Discretion and modesty are not among their virtues. They do whatever they please with the greatest confidence, while forms do not count. The group comprised by members of Venezuela’s ruling party is unified by the obsession to stay in power and is characterized by its shameless behavior. Its style is that of the governing clique and those related to it.
You cannot underestimate coherence and consistency with its purposes. Persevering in an error is own of the 19th century views in which the majority of these people were formed. Those who seek to approach the "elite" plagiarize their behaviors and when it comes to show their loyalty they become "more catholic than the Pope."
The latter case highlights a statement of the ineffable Minister for Prison Affairs, Iris Valera, who recently said in a state-run TV network talk show that all Venezuelans who have emigrated so far are "a bunch of frustrated rioters." "I hope they never come back…they are not necessary here."
We do not intend to venture into an area in which Tomás Páez, a Venezuelan sociologist living in Spain, has done extensive research, as well as other fellow countrymen, but there is no doubt that the goal of this shocking statement from Varela is to ignore the root causes of the mass exodus in Venezuela, at first of young students and competent professionals who – unfortunately – were not able to see a promising future in their own country; more recently the mass exodus by land to the neighboring countries has other characteristics related to the economic and social situation, in particular with the hunger situation as a result of the policies that the Government has been imposing.
They intend that while ignoring or denying reality this will cease to exist at least for its most faithful followers, allowing them to retain a "hard core" which, together with other measures to maintain social control such as the discriminatory employment of the CLAP food distribution centers, the so-called "Homeland ID Card” and the manipulation of electoral processes; attempting that the social and political majority who rejects them can express themselves through the vote.
While it is true that in previous electoral processes (except that of last year) they did not have to appeal to the dirtiest trick of them all, despite the fact of always having abused power, they resorted to opportunism and the resources of the state in their campaigns. They were not in the need of outright fraud, as demonstrated in the election of the Governor of Bolívar state. It was vital for the ruling clique to prevent Andrés Velásquez from taking office in that state, where several interests related to the controversial exploitation of the Orinoco Mining Arc converge.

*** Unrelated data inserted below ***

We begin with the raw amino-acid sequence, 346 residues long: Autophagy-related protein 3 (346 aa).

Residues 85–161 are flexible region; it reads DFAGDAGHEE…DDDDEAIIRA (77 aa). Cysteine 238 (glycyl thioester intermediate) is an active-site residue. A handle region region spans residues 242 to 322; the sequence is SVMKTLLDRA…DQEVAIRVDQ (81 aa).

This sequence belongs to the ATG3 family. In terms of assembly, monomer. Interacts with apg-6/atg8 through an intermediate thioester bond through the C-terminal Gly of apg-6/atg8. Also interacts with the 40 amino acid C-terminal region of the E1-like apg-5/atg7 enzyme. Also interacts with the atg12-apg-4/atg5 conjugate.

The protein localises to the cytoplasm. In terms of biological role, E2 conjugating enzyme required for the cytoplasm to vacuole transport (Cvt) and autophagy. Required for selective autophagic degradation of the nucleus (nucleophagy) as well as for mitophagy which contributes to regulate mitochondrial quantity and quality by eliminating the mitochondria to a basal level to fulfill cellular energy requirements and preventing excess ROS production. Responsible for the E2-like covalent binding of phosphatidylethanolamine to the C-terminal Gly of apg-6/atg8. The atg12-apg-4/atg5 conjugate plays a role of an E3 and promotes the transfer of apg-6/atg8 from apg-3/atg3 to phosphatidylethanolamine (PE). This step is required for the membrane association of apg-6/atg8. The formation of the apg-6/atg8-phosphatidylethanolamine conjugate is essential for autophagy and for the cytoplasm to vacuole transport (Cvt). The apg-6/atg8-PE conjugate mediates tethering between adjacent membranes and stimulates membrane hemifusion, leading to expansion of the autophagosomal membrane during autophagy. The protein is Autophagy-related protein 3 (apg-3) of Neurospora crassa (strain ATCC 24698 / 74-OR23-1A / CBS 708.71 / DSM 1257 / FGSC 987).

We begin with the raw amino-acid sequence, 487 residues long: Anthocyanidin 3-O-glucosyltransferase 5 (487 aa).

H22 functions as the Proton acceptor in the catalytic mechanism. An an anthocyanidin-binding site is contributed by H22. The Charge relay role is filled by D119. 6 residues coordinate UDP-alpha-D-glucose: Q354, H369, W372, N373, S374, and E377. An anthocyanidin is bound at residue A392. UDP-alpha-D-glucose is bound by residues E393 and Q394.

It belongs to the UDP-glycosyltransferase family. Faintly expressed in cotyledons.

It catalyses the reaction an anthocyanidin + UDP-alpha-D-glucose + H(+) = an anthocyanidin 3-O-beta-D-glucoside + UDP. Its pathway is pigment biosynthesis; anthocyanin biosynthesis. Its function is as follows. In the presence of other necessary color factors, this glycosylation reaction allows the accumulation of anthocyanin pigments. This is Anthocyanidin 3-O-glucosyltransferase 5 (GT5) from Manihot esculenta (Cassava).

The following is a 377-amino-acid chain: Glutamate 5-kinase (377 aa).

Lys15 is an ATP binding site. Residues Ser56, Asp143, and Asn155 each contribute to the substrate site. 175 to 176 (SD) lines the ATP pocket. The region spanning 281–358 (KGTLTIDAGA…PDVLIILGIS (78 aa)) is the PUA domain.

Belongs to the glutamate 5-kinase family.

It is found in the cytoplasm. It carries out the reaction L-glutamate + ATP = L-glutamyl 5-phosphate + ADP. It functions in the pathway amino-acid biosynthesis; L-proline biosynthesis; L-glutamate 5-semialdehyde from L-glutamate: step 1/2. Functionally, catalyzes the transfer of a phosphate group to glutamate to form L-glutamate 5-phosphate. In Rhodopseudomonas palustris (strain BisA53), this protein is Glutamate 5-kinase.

The Government through the National Electoral Council (CNE) and the decisions made, especially in the last three electoral processes, has been progressively raising distrust in the power of the vote among voters for a long time. Paradoxically the electoral body, which should be a promoter of electoral participation, is acting as an entity that does not encourage turnout at elections.
Rumor had it, but it was confirmed afterwards. Recently Luis Florido, head of the National Assembly’s foreign-policy committee, made it public during the talks held in the Dominican Republic when the opposition raised the possibility of a new CNE and the removal from office of its current president, Tibisay Lucena. Elías Jaua, the nation’s Education Minister, said: "If we get Tibisay Lucena out of there, maybe the people will be encouraged to vote."
The discussion taking place in the political organizations and society in general, on the upcoming April elections and the subsequent strategy to follow, will necessarily have to retake the demand of free, fair, and competitive elections. Whatever position the Democratic Unity Roundtable (MUD) opposition coalition ultimately wants to adopt.